I could go and on. Frazier vs. Ali was hyped as “The Fight Of The Century” because of politics and Ali coming back, and the fight involved two undefeated talented heavyweight with two completely different styles. But there have been MANY fights that were every bit as entertaining and some arguably more entertaining than “The Fight Of The Century.” The casual fan will always say the Frazier vs. Ali first fight or maybe the Thrilla In Manila was the best fights ever. Uh, NO.

  25. Sean says:
    @Trinity

    That Frazier is not on your list makes the whole thing silly. Frazier knocked down Norton repeatedly when Norton was Frazier’s sparring partner. I agree Foreman was a freak of nature (pre steroid era) so we will never see his like again. But Joe Frazier got up eight times from his punches before the fight was stopped so on those grounds alone Frazier was something special. Frazier had a lot of physical disadvantages, but the only people to defeat him were Foreman and Ali, who he holds a victory over when Ali was only 29. Foreman was KOed by the heat because he had trained in an air conditioned room then was unacclimated to fighting under tv light plus African heat (which also KOed juiced up Lummox Lewis BTW) . Foreman was allowed to use some very controversial tactics against Frazier in the first fight. Would Foreman have been allowed to straight arm and shove Ali like that if Ali had been champ? I don’t think so. Ali never gave Foreman a rematch. And Ali got away with a lot of holding people round the back of the neck. You have to remember its about who can beat who under a certain set of rules, when they are enforced. Holmes was good boxer, but an extremely light hitting serial thumber who finished off Scott Ledoux–and not only him–by detaching his retina.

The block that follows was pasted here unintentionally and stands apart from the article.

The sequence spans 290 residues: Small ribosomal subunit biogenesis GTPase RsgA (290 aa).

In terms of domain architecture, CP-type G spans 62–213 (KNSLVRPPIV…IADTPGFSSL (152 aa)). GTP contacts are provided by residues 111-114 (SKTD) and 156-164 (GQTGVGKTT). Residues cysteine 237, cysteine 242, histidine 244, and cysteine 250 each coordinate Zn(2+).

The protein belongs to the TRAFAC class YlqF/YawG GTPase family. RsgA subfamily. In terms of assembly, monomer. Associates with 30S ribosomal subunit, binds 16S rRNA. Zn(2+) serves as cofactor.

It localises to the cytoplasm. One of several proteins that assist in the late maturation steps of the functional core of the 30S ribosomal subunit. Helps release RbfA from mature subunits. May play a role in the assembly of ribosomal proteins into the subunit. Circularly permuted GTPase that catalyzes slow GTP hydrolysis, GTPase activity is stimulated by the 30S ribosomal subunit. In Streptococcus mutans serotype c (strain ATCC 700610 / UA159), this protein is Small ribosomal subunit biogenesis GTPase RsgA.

Dempsey was thrashed by a black heavyweight and is the most overrated boxer (not just white boxer for Marciano was knocked down by Archie Moore) of all time. He quite possibly used a knuckleduster of some kind against Willard in the first round, after which he bolted from the ring ; had Willard employed professional cornermen they’d have insisted the bell be rung for the second without delay and Dempsey would have lost by forfeit. Contemporaneous press coverage proves Willard almost immediately after the bout was in no doubt that he had been hit with something other than a boxing glove and was complaining about ‘gangsterism’ and he never altered that opinion. He also had a free floating The photographs show a suspicious amount of damage all to one side of Willard’s face. I challenge anyone to watch that contest and think there is nothing strange going on.

  26. Sean says:
    @Trinity

    Bonavena was visibly taller than Frazier and Bonavena was certainly not six foot, therefore Frazier was no more than 5′ 10. 5”. Frazier said in his book that he hated Bonavena, but couldn’t be effective against him because because he straight armed stopped and shoved. Foreman did that too; whether Foreman ought to have been allowed to employ those tactics in a world title bout against a champion is questionable. Ali himself had tried extending a straight arm onto Frazier’s head but the ref would not let him do it; very difficult to win against Frazier if you stuck to the rules. Re Frazier–Buger, the referee of that bout Harry Gibbs said in his book that he was very impressed at how when Bugner was hurt, Frazier had stopped punching the instant he was told to, whereas many another boxer would have ignored Gibbs and hit Bugner again as he was sinking to the canvas to turn the knockdown into a KO.

  27. profnasty says:
    @Sean

    Thanks for all the info.
    Frazier was a great man. Ali was a big mouth.
    Ali’s military IQ test showed just north of 80. He was fun to watch, and lightening fast, but I wouldn’t listen to a word he said: A real hater of White people. No respect for him required.